Dog with Two Tails, 25 Moray Place, Dunedin
06/05/2015 - 09/05/2015
BEER AND CHEESECAKE – FEMINISM FOR THE 21ST CENTURY
Four girls. Much beer. Many cheesecakes. A lot of rage. What could go wrong? Join us in this ukulele cabaret as we lose our cheese and crackers over bad pick up lines, catcalling and our lack of a feminist batcave.
Counterpoint continues it’s bold, 2015 season with a world premiere from Wellington-based playwright, Alayne Dick. Feminist Fridays is based on Alayne and her friend’s “totes tru stories”, about periods, boys and everything in between. Counterpoint is very excited to be working with Alayne – particularly as we are bringing the work of an Allen Hall graduate, back to Dunedin, sticking to our mantra that we can make great things in our own backyard.
Local brewery Emersons are proud to be on board as the presenting partner of Feminist Fridays. Counterpoint feel that both companies are passionate about their Dunedin heritage, so this partnership made complete sense to both companies.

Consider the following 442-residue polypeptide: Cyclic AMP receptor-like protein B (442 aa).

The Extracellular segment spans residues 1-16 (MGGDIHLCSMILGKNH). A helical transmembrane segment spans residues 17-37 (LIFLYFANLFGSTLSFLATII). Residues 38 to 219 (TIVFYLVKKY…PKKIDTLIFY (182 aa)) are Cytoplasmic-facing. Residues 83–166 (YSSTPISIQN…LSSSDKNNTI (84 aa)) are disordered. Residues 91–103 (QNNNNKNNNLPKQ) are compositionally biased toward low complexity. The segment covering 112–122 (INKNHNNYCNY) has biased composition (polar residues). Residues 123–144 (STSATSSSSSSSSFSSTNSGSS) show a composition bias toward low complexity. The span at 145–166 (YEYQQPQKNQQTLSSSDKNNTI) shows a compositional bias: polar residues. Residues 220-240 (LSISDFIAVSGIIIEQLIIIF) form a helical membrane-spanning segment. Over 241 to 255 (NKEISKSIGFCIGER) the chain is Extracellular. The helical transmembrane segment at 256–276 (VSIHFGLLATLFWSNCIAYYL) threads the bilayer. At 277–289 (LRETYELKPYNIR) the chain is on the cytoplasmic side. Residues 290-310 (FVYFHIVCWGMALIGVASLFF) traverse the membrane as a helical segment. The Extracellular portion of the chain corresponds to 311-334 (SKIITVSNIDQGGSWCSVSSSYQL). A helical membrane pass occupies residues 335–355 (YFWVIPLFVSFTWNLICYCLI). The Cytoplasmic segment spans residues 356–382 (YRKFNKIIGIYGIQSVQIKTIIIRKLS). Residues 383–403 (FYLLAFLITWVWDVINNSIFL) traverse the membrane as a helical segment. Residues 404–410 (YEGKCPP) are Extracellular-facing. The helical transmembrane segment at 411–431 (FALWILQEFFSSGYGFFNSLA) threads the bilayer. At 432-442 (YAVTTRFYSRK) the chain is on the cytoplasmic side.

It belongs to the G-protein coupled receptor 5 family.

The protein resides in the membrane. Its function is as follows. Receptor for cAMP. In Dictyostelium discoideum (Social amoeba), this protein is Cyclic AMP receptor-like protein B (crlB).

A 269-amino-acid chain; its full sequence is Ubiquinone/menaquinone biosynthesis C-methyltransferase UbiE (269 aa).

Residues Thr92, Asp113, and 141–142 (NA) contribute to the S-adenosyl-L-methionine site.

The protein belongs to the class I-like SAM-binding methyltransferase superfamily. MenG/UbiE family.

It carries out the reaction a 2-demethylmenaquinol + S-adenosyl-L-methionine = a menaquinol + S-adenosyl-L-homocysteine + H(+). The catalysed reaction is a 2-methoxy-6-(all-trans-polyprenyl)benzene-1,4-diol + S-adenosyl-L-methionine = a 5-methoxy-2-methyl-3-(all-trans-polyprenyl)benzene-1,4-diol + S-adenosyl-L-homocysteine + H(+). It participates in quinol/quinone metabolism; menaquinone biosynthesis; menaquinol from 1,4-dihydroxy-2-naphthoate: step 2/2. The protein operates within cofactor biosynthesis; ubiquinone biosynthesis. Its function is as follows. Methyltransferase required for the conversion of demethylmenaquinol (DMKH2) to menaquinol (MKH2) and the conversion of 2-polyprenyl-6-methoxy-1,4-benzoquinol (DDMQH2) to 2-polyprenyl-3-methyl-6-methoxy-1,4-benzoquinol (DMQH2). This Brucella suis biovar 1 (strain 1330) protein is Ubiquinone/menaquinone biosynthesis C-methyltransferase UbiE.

Director Luke Agnew is very pleased to have a chance to work with one of his past classmates. In regards to the production, he says, “the show is about more than just feminism. It’s a show about breakups and boys. It’s a show about when to conform and when to not. It’s a show about music and about being a badass – but mostly it is a raucous good time!” Agnew said Counterpoint have been “so supportive. You need a lot of backing to actually get a show onto the stage, and the Counterpoint team have given me that. They’ve worked out all the details and I’ve been able to focus on directing a brilliant show.”
This stunning cast (a mixture of both new faces and familiar ones) not only act, but also sing and play ukulele in the show – which features both old favourites and original work – under the musical direction of Zac Nicholls, of local band The Violet Ohs. Agnew really wanted to add a “gig vibe” to the show, so has included musical interludes in the production, and partnered with Dog with Two Tails – a great local café and bar, which Agnew is repurposing as theatrical venue for this show.